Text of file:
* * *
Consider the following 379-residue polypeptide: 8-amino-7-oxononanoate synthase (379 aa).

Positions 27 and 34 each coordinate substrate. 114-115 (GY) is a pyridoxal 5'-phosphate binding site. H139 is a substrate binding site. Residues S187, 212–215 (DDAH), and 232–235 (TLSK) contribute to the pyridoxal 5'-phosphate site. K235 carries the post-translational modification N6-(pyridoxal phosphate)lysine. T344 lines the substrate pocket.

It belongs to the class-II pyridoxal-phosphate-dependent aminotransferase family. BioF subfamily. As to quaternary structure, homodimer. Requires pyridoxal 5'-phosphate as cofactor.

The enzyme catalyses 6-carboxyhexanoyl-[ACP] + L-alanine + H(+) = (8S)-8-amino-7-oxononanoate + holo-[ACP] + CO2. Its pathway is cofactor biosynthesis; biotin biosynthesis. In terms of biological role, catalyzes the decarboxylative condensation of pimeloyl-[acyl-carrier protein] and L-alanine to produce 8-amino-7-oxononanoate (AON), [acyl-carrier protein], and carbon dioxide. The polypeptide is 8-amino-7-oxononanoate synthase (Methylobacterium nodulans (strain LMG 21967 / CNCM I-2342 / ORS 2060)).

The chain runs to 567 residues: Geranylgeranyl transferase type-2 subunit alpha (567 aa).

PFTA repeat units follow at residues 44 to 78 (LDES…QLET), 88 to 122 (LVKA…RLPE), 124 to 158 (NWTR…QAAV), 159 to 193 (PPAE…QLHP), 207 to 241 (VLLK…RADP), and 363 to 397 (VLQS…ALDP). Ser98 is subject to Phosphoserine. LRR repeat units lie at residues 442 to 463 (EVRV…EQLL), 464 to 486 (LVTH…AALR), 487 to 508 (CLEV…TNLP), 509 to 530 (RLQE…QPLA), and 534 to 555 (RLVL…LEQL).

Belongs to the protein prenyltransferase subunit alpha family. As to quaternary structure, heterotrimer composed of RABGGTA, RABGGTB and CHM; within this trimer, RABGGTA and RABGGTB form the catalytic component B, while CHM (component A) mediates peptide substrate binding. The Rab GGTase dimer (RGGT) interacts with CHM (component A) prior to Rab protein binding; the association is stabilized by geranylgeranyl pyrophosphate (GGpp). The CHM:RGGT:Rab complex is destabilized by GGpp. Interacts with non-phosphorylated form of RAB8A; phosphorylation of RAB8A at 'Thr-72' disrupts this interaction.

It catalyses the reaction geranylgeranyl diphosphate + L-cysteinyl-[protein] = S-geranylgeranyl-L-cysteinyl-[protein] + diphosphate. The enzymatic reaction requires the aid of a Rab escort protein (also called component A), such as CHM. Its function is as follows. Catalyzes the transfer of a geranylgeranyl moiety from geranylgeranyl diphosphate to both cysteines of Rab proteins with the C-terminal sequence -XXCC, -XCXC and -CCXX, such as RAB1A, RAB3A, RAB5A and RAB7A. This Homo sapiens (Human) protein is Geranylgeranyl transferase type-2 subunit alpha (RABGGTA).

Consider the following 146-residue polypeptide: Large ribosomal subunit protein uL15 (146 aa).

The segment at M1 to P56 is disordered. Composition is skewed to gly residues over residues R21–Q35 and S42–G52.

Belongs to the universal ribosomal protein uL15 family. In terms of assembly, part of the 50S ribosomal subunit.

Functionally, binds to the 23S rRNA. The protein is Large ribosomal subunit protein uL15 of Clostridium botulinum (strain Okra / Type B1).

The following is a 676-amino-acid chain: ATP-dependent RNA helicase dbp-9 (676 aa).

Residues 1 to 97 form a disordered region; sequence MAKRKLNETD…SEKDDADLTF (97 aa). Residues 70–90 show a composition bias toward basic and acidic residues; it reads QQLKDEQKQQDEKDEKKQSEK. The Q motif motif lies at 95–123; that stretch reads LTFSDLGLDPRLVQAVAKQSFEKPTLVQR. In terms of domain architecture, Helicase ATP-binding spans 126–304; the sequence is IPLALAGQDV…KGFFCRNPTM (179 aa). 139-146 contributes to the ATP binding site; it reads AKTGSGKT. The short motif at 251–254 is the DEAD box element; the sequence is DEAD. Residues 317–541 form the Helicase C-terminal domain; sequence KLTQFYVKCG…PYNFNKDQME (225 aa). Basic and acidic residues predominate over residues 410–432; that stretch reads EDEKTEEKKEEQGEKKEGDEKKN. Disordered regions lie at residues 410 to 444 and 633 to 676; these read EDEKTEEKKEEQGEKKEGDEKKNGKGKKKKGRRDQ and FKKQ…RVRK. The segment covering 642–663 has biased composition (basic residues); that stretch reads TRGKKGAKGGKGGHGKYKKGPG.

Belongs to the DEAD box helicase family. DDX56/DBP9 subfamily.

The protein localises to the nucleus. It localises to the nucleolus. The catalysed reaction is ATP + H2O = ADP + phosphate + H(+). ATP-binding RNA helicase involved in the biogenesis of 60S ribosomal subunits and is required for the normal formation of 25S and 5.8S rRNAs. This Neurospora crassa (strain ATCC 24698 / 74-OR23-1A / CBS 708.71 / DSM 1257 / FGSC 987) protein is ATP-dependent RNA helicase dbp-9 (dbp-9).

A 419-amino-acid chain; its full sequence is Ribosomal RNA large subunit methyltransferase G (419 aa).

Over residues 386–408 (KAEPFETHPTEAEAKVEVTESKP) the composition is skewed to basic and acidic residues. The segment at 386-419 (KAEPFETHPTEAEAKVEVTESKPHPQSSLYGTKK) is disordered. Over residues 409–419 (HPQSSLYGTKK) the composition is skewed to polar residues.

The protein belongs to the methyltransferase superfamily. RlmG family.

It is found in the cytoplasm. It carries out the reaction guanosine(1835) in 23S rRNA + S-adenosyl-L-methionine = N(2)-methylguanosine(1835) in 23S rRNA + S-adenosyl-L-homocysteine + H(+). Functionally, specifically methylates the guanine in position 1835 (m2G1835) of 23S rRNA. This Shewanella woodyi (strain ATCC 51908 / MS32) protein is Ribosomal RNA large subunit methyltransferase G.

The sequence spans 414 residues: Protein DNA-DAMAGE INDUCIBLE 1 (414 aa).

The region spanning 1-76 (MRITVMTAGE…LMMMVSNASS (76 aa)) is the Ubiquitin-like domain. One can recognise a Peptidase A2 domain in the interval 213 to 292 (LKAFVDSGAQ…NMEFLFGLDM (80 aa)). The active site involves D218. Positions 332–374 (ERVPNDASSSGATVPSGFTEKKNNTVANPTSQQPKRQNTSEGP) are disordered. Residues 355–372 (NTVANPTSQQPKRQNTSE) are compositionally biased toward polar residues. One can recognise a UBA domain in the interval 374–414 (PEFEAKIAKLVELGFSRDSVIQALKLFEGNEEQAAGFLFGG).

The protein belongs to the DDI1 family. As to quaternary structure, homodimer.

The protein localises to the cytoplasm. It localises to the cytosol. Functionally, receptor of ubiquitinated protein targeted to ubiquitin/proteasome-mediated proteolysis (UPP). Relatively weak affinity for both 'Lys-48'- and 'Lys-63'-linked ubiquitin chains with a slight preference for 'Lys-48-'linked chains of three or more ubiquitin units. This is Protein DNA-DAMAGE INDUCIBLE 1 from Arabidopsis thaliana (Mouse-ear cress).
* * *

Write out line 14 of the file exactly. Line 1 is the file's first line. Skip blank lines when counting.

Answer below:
Residues 1 to 97 form a disordered region; sequence MAKRKLNETD…SEKDDADLTF (97 aa). Residues 70–90 show a composition bias toward basic and acidic residues; it reads QQLKDEQKQQDEKDEKKQSEK. The Q motif motif lies at 95–123; that stretch reads LTFSDLGLDPRLVQAVAKQSFEKPTLVQR. In terms of domain architecture, Helicase ATP-binding spans 126–304; the sequence is IPLALAGQDV…KGFFCRNPTM (179 aa). 139-146 contributes to the ATP binding site; it reads AKTGSGKT. The short motif at 251–254 is the DEAD box element; the sequence is DEAD. Residues 317–541 form the Helicase C-terminal domain; sequence KLTQFYVKCG…PYNFNKDQME (225 aa). Basic and acidic residues predominate over residues 410–432; that stretch reads EDEKTEEKKEEQGEKKEGDEKKN. Disordered regions lie at residues 410 to 444 and 633 to 676; these read EDEKTEEKKEEQGEKKEGDEKKNGKGKKKKGRRDQ and FKKQ…RVRK. The segment covering 642–663 has biased composition (basic residues); that stretch reads TRGKKGAKGGKGGHGKYKKGPG.